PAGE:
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An undocumented worker from Mexico who provided false identification when he was hired by his employer should receive workers compensation benefits for injuries he suffered on that job, the Wyoming Supreme Court ruled Wednesday.
Mario Arellano worked for L&L Enterprises in Douglas, Wyoming, and provided his employer with a Social Security card and a New Mexico driver’s license when he was hired in 2011, court records show. Four months later, Mr. Arellano was injured when he was riding in the back of a work truck, which caused him to bounce around as the vehicle was moving and hurt his back.
Mr. Arellano filed for workers comp benefits related to acute back pain and a lumbar sprain, court records show. But the Wyoming Division of Workers’ Compensation denied Mr. Arellano’s claim, finding that Mr. Arellano did not provide medical documentation to support his claim nor information to prove his residency and authorization to work in the United States.
Mr. Arellano appealed that decision to the Wyoming Office of Administrative Hearings, according to court filings. He admitted in a hearing that his Social Security card was a fake that he bought on the street, that he is a Mexican citizen, and that he “didn’t know” if he had permission to work in the United States. His driver’s license was found to be valid.
An examiner for the administrative hearing office found that Mr. Arellano proved that he suffered a back injury in the course and scope of his employment, but that Mr. Arellano failed to show that he was a covered employee of L&L under Wyoming workers comp law. Court filings show the examiner found “it hard to believe the Wyoming Legislature intended to provide coverage when fraud has been committed,” and he denied benefits to Mr. Arellano.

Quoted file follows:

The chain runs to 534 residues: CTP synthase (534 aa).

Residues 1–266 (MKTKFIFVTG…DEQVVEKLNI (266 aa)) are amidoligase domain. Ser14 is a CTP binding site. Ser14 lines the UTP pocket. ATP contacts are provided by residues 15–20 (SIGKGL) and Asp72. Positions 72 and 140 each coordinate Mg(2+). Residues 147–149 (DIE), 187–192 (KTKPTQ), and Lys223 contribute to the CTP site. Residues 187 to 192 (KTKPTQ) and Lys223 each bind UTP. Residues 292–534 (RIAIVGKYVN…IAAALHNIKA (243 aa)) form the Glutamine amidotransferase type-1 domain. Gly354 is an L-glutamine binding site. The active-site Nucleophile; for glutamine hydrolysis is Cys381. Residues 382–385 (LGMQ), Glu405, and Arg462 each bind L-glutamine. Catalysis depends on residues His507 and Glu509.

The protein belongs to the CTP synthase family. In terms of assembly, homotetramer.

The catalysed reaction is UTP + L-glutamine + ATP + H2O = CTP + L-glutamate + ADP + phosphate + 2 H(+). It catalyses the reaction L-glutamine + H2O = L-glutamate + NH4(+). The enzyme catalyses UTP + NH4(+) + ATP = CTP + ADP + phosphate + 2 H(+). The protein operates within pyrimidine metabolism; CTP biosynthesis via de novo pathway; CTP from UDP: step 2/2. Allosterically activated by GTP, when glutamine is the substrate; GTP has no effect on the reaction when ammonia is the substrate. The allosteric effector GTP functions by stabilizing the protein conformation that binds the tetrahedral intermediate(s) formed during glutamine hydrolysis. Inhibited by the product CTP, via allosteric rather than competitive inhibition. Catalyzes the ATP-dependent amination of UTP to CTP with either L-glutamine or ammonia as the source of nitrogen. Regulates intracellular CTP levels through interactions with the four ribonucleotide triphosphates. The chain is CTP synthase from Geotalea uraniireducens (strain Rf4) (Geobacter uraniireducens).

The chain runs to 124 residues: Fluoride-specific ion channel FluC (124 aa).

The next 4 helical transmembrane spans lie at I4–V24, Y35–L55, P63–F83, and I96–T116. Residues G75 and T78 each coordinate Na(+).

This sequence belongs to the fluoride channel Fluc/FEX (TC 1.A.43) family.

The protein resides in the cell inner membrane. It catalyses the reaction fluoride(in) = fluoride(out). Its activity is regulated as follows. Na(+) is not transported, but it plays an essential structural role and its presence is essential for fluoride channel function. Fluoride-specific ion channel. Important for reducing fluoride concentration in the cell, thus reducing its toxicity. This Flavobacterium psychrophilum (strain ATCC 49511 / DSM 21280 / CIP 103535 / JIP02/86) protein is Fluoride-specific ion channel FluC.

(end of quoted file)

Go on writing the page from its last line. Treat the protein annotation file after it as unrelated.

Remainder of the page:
The Natrona County, Wyoming, District Court reversed the examiner’s decision, finding that the denial of benefits for Mr. Arellano’s claim was “arbitrary, capricious, an abuse of discretion or otherwise not in accordance with law,” records show.
L&L appealed, arguing that it could not “reasonably” believe that Mr. Arellano was allowed to work in the United States because that determination was based on false identification, records show.
But a three-judge panel of the Wyoming Supreme Court unanimously affirmed the District Court’s ruling on Thursday. The high court found that Wyoming law only requires an employer to “reasonably” determine an employee’s work status based on documentation in its possession at the time of an employee’s hire and date of injury.
Interpreting the law in that way has the benefit of protecting employers from liability cases filed by undocumented workers, the high court said.
“If illegal aliens believed by their employers to have authorization to work in this country were not employees for workers’ compensation purposes, they could sue and recover damages both from the employer and co-employees by proving ordinary negligence,” the ruling reads. “Damages would be limited only by whatever a particular injured employee could persuade a jury to award, while workers’ compensation benefits are limited. Paradoxically, therefore, an injured worker who is lawfully in this country could conceivably receive considerably less than a worker who is working illegally could recover in a tort action.”
Constitutional challenges to the opt-out provision in Oklahoma's workers compensation reform law likely won't dissuade Tennessee lawmakers from pursuing similar legislation.